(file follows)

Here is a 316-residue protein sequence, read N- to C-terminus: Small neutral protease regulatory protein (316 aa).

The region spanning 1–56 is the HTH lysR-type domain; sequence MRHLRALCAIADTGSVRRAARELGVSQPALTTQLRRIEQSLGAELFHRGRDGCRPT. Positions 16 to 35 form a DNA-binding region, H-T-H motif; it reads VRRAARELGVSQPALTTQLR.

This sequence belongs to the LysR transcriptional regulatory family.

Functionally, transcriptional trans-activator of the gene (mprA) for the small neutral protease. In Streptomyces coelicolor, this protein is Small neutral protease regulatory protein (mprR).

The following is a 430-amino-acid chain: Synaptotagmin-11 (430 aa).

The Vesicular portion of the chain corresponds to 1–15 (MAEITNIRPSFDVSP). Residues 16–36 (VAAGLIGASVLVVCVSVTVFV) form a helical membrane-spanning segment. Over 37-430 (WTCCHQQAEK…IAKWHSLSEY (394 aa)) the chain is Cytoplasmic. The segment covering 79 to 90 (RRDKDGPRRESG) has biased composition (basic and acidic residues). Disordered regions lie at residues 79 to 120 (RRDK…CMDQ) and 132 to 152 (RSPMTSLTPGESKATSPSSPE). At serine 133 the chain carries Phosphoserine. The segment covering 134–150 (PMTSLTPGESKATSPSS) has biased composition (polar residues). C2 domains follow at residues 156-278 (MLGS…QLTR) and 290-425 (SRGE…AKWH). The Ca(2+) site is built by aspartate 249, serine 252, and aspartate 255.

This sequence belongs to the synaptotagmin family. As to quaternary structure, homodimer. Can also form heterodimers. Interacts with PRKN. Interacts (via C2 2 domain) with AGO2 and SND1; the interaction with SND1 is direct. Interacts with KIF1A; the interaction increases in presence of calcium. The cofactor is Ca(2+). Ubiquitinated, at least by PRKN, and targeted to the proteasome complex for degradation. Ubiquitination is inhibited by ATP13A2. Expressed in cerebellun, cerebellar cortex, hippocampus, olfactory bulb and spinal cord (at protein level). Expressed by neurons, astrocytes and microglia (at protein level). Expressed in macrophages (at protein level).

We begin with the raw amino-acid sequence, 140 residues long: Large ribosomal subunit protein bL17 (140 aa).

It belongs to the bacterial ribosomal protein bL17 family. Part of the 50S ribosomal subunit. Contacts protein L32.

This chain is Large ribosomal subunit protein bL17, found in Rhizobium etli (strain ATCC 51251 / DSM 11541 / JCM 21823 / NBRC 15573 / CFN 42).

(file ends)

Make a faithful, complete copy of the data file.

Here is a 316-residue protein sequence, read N- to C-terminus: Small neutral protease regulatory protein (316 aa).

The region spanning 1–56 is the HTH lysR-type domain; sequence MRHLRALCAIADTGSVRRAARELGVSQPALTTQLRRIEQSLGAELFHRGRDGCRPT. Positions 16 to 35 form a DNA-binding region, H-T-H motif; it reads VRRAARELGVSQPALTTQLR.

This sequence belongs to the LysR transcriptional regulatory family.

Functionally, transcriptional trans-activator of the gene (mprA) for the small neutral protease. In Streptomyces coelicolor, this protein is Small neutral protease regulatory protein (mprR).

The following is a 430-amino-acid chain: Synaptotagmin-11 (430 aa).

The Vesicular portion of the chain corresponds to 1–15 (MAEITNIRPSFDVSP). Residues 16–36 (VAAGLIGASVLVVCVSVTVFV) form a helical membrane-spanning segment. Over 37-430 (WTCCHQQAEK…IAKWHSLSEY (394 aa)) the chain is Cytoplasmic. The segment covering 79 to 90 (RRDKDGPRRESG) has biased composition (basic and acidic residues). Disordered regions lie at residues 79 to 120 (RRDK…CMDQ) and 132 to 152 (RSPMTSLTPGESKATSPSSPE). At serine 133 the chain carries Phosphoserine. The segment covering 134–150 (PMTSLTPGESKATSPSS) has biased composition (polar residues). C2 domains follow at residues 156-278 (MLGS…QLTR) and 290-425 (SRGE…AKWH). The Ca(2+) site is built by aspartate 249, serine 252, and aspartate 255.

This sequence belongs to the synaptotagmin family. As to quaternary structure, homodimer. Can also form heterodimers. Interacts with PRKN. Interacts (via C2 2 domain) with AGO2 and SND1; the interaction with SND1 is direct. Interacts with KIF1A; the interaction increases in presence of calcium. The cofactor is Ca(2+). Ubiquitinated, at least by PRKN, and targeted to the proteasome complex for degradation. Ubiquitination is inhibited by ATP13A2. Expressed in cerebellun, cerebellar cortex, hippocampus, olfactory bulb and spinal cord (at protein level). Expressed by neurons, astrocytes and microglia (at protein level). Expressed in macrophages (at protein level).

We begin with the raw amino-acid sequence, 140 residues long: Large ribosomal subunit protein bL17 (140 aa).

It belongs to the bacterial ribosomal protein bL17 family. Part of the 50S ribosomal subunit. Contacts protein L32.

This chain is Large ribosomal subunit protein bL17, found in Rhizobium etli (strain ATCC 51251 / DSM 11541 / JCM 21823 / NBRC 15573 / CFN 42).